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Rick Santorum Once Wanted To Require Unwed Mothers To Reveal The Child's Father To Get Welfare

"We must also bring fathers back into the picture and require responsible behavior from them... One way to accomplish this is to require mothers applying for welfare to identify fathers of children born out-of-wedlock."

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In a 1995 opinion piece in the Pittsburgh Post-Gazette, Republican presidential candidate Sen. Rick Santorum wrote that "mothers applying for welfare" should be forced to "identify fathers of children born out-of-wedlock" in order to "bring fathers back into the picture" and "require responsible behavior from them."

"Mothers are not the only ones who should be the focus of reform," he wrote. "We must also bring fathers back into the picture and require responsible behavior from them. My plan requires states to increase paternity establishment from the current average of less than 50 percent to 90 percent. One way to accomplish this is to require mothers applying for welfare to identify fathers of children born out-of-wedlock."

"In addition to less government support for out-of-wedlock and teenage births, any real welfare reform strategy must require able-bodied mothers on welfare to work," he added.

On Wednesday evening, a spokesman for Santorum, Matt Beynon, said, "Just as he did when he led the effort to pass the landmark Welfare Reform law, Senator Santorum continues to believe that our welfare system must be about both compassion and responsibility."

"Our welfare system must be fair to both those who are receiving benefits, but also to those taxpayers who are funding it," he said. "This is why Senator Santorum believes that both parents, not just the heroic single moms but the fathers of those children must have responsibility in those efforts."

In the 1995 piece titled "Making Welfare Well And Fair," the senator further argued "government welfare programs" sent the "wrong message" when they "reward you with you with cash payments, food assistance, medical care, and even housing" after a mother will "have a child, don't say who the father is — and stay single."

"Although parents and a variety of public and private programs tell young men and women to avoid having children, government welfare programs undermine this message. The wrong message we send is that if you have a child, don't say who the father is — and stay single — then we'll reward you with cash payments, food assistance, medical care, and even housing."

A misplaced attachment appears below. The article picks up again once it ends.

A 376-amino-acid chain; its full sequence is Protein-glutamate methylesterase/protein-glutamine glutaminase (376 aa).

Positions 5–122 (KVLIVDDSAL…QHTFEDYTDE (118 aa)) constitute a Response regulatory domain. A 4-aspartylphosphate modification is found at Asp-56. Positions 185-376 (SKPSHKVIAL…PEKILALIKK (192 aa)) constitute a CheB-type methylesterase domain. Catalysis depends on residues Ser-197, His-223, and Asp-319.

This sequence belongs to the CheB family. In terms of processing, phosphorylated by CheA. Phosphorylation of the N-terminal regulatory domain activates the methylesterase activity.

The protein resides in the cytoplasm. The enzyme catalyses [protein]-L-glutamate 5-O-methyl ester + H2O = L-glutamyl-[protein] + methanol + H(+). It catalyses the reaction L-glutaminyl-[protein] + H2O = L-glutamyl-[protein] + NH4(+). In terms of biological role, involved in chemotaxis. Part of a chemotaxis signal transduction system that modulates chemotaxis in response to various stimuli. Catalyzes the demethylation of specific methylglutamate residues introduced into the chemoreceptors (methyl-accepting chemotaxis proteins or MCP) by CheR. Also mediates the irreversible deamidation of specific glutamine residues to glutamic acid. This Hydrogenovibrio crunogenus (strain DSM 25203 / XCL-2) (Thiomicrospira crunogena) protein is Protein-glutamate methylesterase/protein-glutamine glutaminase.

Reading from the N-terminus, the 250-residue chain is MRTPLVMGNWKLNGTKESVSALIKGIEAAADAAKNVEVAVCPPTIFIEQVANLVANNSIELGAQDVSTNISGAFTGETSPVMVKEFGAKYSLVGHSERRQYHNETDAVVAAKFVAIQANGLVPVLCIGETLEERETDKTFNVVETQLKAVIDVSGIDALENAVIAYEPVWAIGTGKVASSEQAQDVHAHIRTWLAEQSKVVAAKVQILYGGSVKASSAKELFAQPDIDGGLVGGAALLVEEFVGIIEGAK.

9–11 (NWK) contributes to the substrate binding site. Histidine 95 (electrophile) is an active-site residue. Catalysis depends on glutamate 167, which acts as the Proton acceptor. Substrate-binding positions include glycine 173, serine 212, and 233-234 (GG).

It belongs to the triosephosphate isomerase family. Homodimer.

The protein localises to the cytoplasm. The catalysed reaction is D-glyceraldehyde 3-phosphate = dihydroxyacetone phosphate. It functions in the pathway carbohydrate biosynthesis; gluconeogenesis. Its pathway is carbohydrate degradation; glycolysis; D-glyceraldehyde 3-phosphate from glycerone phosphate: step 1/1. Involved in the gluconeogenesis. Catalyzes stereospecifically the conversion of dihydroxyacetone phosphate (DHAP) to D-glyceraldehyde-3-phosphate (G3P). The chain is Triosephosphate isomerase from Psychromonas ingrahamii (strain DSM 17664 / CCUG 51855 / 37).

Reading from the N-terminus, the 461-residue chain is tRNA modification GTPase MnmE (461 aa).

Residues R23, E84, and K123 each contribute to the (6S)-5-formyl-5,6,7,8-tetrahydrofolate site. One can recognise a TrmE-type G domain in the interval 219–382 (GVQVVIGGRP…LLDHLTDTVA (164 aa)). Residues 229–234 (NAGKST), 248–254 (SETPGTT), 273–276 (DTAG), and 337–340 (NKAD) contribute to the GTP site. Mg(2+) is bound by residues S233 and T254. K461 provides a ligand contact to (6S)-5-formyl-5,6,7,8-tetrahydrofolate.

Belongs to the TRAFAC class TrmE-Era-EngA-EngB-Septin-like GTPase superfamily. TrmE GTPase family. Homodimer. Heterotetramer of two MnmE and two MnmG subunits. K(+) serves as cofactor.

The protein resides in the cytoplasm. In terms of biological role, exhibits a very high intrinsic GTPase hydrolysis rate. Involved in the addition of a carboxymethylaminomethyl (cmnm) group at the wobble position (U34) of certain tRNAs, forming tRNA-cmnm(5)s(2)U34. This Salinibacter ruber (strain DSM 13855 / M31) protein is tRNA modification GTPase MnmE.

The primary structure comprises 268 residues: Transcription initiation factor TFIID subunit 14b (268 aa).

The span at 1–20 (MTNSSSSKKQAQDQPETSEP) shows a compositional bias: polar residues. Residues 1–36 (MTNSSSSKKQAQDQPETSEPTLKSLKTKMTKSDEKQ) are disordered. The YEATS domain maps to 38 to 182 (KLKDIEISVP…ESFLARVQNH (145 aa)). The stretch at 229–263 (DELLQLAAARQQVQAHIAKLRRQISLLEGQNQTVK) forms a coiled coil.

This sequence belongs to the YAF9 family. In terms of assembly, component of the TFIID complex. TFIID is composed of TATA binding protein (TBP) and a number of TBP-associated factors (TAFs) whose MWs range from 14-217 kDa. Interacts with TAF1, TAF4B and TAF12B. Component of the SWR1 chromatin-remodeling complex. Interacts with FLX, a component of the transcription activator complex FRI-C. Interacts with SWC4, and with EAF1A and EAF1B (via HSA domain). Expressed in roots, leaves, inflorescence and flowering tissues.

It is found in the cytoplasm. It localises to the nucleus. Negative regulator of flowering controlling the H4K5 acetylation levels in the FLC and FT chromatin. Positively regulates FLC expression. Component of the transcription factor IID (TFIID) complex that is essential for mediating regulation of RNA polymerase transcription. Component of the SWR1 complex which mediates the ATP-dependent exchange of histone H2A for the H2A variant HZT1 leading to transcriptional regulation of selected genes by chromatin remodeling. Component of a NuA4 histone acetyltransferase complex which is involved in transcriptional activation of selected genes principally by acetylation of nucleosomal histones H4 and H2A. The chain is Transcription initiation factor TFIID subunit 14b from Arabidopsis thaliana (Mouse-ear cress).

The senator said that the taxpayer cost of "$30 billion this year in welfare benefits for families headed by mothers who had their first child as a teen-ager" did not compare to the "overall cost to society and its effect on the family."

"Increasing rates of crime and poverty, not to mention the cost of irresponsible, unattached young males wreaking havoc in the streets of America," he continued.

Mother Jones previously reported controversial comments Santorum made about single mothers, at a town meeting in 1994. "'Open up the current periodicals — study after study, article after article, children having children is destroying the fabric of our country,'" Santorum said.

"'If you want to close your eyes to it, if you don't care about it, if you don't want to solve it, if you want to continue the system, to let people stay and spiral — go ahead. Not with me." Single mothers, Santorum argued, needed politicians who weren't afraid of 'kicking them in the butt.'"

Santorum reiterated the comments on the campaign trail in 1994.

"What we say is that in order for Mom to be able to go on welfare if she has a child out of wedlock, you have to tell us who the father is," Santorum said at an event in Carlisle, Pa., on April 1, 1994.

"If you don't tell us who the father is, you're not eligible for any welfare benefits, none, not even medical care. You tell us who the father is or you don't receive benefits."

Megan Apper is a political reporter for BuzzFeed News and is based in New York.

Contact Megan Apper at megan.apper@buzzfeed.com.

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